New AVOD Tier, Data Platform To Take Center Stage At AMC Networks Upfront

AMC Networks is coming to the Upfront marketplace, touting a new ad-supported streaming tier that the company is hailing as a “third audience” that was formerly unavailable to advertisers, but now adds strength to AMC's cross-platform offerings.

For AMC, the other two audiences were provided by its portfolio of linear cable networks and digital/connected TV (CTV) platforms.

The new AMC+ AVOD tier gives the company and its clients opportunities to take advantage of all three.

In an interview last week at AMC's Manhattan offices, AMC Networks Chief Commercial Officer Kim Kelleher said the creation of the new advertising tier represents “the round-out of the entire ecosystem, which now includes AMC+'s audience, which has been missing.”

“We had linear, we had the digital and CTV, and now we have the streaming piece, and now our advertisers have access across all three audiences,” she said.



The new AMC+ AVOD tier, announced on Monday, will be a centerpiece of AMC Networks' Upfront presentation to be staged Tuesday in New York at the venue known as Jazz at Lincoln Center.

AMC Networks also announced on Monday the creation and launch of a new “data targeting platform” dubbed Audience+ that will underpin its cross-platform sales efforts this Upfront season.

Developed with 605, the New York-based data and analytics firm, Audience+ will also be featured prominently at AMC's Upfront show.

“The technology that we've been building towards has been to bring linear, VOD and CTV streaming together in a way that an advertiser can target a subset of the households unduplicated across all of that viewership to hone in on their specific audience target,” said Evan Adlman, executive vice president of commercial sales and revenue operations for AMC Networks.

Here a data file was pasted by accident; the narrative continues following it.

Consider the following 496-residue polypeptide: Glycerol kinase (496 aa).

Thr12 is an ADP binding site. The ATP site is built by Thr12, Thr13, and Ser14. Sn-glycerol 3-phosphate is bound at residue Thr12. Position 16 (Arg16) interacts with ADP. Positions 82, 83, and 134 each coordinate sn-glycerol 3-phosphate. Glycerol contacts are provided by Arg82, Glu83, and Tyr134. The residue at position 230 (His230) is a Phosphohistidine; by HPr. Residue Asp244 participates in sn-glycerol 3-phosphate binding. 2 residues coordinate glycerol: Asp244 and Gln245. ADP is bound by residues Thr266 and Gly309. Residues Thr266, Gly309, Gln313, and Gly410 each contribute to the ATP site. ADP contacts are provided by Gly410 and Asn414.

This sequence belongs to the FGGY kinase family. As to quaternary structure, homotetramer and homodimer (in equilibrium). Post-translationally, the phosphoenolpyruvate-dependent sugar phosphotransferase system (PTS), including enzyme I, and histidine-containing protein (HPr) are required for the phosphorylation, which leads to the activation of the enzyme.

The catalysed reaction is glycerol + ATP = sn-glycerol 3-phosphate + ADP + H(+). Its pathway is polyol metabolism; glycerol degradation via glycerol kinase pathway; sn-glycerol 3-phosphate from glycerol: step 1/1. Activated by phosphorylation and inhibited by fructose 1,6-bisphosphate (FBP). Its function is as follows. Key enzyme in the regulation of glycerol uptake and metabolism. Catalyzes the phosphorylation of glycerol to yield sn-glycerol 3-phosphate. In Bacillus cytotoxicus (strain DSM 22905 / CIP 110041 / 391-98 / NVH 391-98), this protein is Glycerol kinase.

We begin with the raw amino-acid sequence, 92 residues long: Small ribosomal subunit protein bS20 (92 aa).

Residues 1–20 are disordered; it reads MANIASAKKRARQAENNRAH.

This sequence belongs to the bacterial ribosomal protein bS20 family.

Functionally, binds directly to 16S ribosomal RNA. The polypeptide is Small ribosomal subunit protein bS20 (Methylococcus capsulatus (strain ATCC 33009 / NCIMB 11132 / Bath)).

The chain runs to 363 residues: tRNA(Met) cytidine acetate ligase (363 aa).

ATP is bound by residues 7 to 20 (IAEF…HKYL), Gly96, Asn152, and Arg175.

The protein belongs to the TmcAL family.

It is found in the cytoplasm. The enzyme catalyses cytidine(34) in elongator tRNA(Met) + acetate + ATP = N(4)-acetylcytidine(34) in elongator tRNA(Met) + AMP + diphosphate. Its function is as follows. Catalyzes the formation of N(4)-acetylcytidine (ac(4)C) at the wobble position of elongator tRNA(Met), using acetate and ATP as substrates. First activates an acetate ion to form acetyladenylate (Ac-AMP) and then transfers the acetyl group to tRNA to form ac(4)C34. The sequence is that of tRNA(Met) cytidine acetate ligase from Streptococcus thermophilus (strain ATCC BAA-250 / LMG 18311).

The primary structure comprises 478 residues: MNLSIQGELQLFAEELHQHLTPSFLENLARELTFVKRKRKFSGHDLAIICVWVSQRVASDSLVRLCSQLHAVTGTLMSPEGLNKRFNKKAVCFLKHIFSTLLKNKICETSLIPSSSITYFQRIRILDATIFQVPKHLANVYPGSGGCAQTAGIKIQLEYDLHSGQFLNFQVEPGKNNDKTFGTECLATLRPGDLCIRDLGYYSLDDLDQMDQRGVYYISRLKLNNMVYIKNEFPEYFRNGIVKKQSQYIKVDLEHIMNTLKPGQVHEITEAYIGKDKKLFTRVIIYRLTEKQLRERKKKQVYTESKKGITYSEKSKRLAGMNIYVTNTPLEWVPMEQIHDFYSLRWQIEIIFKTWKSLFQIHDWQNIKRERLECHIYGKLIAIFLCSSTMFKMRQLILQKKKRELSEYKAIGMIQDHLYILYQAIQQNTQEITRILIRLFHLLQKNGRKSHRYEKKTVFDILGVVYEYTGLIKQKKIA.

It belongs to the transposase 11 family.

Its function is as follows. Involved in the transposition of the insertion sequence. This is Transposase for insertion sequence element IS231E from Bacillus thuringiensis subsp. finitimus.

“[Audience+] now powers and informs our media planning products, as well as gives insights to advertisers on how to package our content across platforms,” he said.

For AMC, the Audience+ data platform represents the company's belief in an addressable future. “We believe the world of television will be an addressable world,” Kelleher said. “We believe that is the way the industry is going and that is the future we are building towards.”

Where its content is concerned, AMC Networks' position is “everything to someone, not something for everyone,” Kelleher said.

As always, AMC will bring a number of new shows to the marketplace this spring that will be presented at the Upfront by Dan McDermott, AMC Networks president of entertainment and AMC Studios.

One new show, “Monsieur Spade,” starring Clive Owen, will imagine “Maltese Falcon” private eye Sam Spade living in retirement in France.

Another will star Giancarlo Esposito of AMC's “Breaking Bad” and “Better Call Saul.” The show, “Parish,” is based on a BBC series from 2014 called “The Driver” about a taxi driver bored with his life who finds himself moonlighting as a driver for criminals.

The Upfront will also tout a new slate of short-form series coming out of AMC's Content Room production unit under the supervision of Kim Granito, who was promoted just last week to AMC Networks’ head of marketing.

Content Room is positioned as the company's “branded entertainment division” whose content offerings stem from existing AMC content brands.

For example, a short-form cooking show -- “In the Kitchen With Harry” (working title) -- will feature actor Harry Hamlin, now starring in “Anne Rice's Mayfair Witches” on AMC, in his kitchen preparing meals with a world-class chef who happens to be his niece, Renee Guilbault.

Another one of the Content Room offerings is “Jim Chee: Private Eye.” The show stars Kiowa Gordon in the role he originated in the AMC southwest crime drama “Dark Winds.”

AMC sees the Content Room’s short-form output as providing unique opportunities for sponsorship and client involvement.

“We have some pretty big engaged audiences like the ‘Walking Dead’ universe and Anne Rice universe and ‘Dark Winds,’ so we are able to work directly with show creators and talent, who we know our fans love, to build out opportunities that we know are going to resonate with them,” Granito said.

“We started off as a branded entertainment agency, and that's a lot of basic things like in-show integrations and branded spots. But we started experimenting in the programming space because we saw that partners wanted to be integrated in-show and have a creative voice,” she said.

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